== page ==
Vice President.



(U. S. Maritime Commission, Washington, February 3, 1939)

The United States Maritime Commission hereby supplements and amends the invitation, dated January 16, 1939, for sealed bids for the purchase or charter of vessels for operation in the America France Line, the Oriole Lines, and the American Hampton Roads-Yankee Line, as follows:

1. By striking out the items in paragraph (b) of clause 4 of “Information and instructions to bidders” and inserting in lieu thereof the following items, together with the percentages of differential set opposite each item for such lines therein designated A, B, and C, respectively :

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2. By striking out of item 3 (a) of the invitation the words and figures "fifty-two (52) outward sailings," specified as the number of sailings to be made per year with the vessels for operation in American Hampton RoadsYankee Line, and inserting in lieu thereof the words and figures "fifty (50) outward sailings.”



Subsidy allowance, July 1, 1937, to Oct. 31, 1938, America France Line and

American Hampton Roads Line-Percentages compared



79, 847 129, 212 170, 629

27, 360
110, 683

34.0 $146, 227
32.6 26, 030
22.1 28, 556

34, 126

Maintenance, including stores and equipment.
Protection and indemnity insurance, including de-

ductibles Hull insurance.


Average per voyage, 55 voyages.
Excess: American Hampton Roads allowance per

voyage over American France Line allowance
For 26 voyages
For 36 voyages

52. 2
45. 45
43. 9
50. 62


45. 567

9, 120
11, 068
255, 127

4, 639

$224, 500

36, 290 56, 724 86, 372 12, 467 49, 752 466, 107


3,837 99,762 138, 132



Cosmopolitan Shipping Co., Inc., New York, N. Y.: 20 your 43 no changes since our letters 291 and 338. Increase salaries crew corresponding raise index cost living 9 percent recently submitted arbitration.


Cosmopolitan Shipping Co., Inc., Paris : 43 cable today present subsidies French Line and any change wages since last information.



Paris, July 8, 1938.

No. 338

New York, N. Y.
(Attention : Mr. I. H. Payne, vice president.)


DEAR MR. PAYNE: We wish to confirm our cable No. 24 of July 4 reading as follows:

"Ourlet June 14, 291, Trans-Atlantique decree law published Journal Officiel June 30, raising normal subsidy to maximum 200 million francs if previous amount 135 millions does not cover operating losses.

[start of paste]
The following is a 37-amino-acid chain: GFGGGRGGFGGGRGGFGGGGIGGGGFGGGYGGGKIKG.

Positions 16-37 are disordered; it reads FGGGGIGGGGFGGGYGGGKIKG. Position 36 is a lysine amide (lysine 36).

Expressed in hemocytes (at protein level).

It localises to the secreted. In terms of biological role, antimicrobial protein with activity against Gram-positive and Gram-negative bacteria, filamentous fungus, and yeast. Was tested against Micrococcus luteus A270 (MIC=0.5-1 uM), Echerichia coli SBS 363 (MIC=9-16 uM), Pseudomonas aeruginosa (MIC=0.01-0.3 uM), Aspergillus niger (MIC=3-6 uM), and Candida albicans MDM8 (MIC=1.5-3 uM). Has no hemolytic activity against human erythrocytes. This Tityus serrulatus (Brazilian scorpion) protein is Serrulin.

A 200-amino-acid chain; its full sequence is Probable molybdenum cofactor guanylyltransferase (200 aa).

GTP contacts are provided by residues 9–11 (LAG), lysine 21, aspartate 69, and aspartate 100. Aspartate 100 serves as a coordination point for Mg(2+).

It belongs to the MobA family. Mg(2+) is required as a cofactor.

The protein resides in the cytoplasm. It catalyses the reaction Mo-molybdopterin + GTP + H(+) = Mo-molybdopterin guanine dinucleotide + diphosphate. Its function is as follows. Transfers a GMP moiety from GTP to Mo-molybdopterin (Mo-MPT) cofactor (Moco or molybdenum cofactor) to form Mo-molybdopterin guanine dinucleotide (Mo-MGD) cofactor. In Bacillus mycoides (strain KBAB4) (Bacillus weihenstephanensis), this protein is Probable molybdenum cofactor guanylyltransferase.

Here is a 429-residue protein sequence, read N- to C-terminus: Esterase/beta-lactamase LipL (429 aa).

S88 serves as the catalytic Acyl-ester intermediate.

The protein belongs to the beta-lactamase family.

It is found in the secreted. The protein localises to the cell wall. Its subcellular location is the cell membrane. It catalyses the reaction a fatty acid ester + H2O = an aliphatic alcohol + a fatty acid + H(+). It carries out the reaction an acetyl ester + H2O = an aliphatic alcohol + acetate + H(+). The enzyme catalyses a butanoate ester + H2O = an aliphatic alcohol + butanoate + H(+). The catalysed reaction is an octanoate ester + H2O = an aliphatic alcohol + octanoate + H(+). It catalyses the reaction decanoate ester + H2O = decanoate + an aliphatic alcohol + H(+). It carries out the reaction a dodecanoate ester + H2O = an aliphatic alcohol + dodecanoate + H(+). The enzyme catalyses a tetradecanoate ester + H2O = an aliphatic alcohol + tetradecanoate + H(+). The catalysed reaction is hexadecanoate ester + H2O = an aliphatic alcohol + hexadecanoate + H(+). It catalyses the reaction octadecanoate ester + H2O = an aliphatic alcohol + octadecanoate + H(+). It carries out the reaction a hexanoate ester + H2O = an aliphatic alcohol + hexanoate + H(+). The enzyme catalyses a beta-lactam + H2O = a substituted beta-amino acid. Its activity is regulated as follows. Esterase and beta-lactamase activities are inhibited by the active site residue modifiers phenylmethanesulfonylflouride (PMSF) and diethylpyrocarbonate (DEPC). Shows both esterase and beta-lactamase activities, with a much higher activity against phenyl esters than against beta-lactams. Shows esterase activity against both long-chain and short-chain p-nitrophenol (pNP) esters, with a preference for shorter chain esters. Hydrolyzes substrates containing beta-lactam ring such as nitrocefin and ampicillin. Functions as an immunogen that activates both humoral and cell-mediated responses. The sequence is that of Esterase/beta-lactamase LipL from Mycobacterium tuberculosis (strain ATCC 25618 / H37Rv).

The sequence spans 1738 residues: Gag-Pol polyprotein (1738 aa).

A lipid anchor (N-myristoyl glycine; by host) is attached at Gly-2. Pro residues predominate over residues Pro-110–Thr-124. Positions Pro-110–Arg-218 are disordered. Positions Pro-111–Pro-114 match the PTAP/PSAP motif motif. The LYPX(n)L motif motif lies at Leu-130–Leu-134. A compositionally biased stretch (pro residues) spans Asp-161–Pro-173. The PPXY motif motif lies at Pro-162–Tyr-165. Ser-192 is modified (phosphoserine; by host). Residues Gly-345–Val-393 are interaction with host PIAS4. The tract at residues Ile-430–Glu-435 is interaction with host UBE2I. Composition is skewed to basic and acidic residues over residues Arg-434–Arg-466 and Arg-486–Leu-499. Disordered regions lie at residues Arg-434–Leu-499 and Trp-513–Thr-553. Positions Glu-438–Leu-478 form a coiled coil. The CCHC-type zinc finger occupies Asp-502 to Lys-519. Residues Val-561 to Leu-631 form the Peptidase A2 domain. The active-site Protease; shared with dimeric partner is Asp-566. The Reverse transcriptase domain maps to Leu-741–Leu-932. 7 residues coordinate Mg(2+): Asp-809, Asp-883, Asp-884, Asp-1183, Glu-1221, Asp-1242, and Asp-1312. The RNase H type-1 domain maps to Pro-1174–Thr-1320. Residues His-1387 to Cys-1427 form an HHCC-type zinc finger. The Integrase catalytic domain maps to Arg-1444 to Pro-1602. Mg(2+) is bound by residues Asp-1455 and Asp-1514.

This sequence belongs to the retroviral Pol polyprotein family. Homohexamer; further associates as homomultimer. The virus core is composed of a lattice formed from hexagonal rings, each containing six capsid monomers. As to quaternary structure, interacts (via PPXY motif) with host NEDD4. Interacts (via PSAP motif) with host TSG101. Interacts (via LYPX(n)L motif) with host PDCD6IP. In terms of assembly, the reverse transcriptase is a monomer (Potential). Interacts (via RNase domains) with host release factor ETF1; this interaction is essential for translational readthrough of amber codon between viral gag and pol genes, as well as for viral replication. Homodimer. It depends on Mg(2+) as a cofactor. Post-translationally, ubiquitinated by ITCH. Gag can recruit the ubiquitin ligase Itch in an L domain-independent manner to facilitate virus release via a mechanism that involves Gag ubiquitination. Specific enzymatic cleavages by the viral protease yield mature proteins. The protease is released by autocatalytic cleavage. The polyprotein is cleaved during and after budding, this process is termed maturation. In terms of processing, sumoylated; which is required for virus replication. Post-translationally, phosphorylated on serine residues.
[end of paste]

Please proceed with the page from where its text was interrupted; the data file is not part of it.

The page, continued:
We are enclosing, herewith, copy of our letter of yesterday, on the same subject, to Mr. J. T. Lykes who, as you know, is now in London. Yours very truly,

P. LA PORTE, President.


Paris, June 14, 1938.

No. 291

New York, N. Y.
(Attention : Mr. I. H. Payne, vice president)


DEAR MR. PAYNE: We duly received your cable No. 10 of June 9, reading as follows:

"Please forward earliest possible present amounts aid granted French Line as well as present wages paid French seamen ships comparable ours."

And we confirm our cable of yesterday, No. 11, as follows:

“Your 10 French Line yearly normal subsidy 135,000,000 francs Normandie financial charges 91,947,334 francs. Tasso Act extended through December 1940. See our letter May 13, No. 229. Expected subsidy under Tasso Act not to exceed 5,000,000 francs yearly in 1938. Additional subsidy granted under law August 26, 1936, which amounted to 27,977,250 francs in 1936 discontinued after April 1, 1937, owing improvement traffic French Line now requiring reestablishment additional subsidy. Regarding wages French seamen writing."

We wish to refer you to our circular letter of January 12 relative to the prospective sale of a large number of vessels owned by the Compagnie Generale Transatlantique. The various items of the State subsidy granted to the Compagnie Generale Transatlantique in 1936 were summarized on page 3 of this letter as follows: Normal subsidy

Fr. 135, 000, 000 Additional subsidy

27,977, 250 Tasso Act subsidy

9, 570, 855 Normandie financial charges..

91, 947, 334


264, 495, 439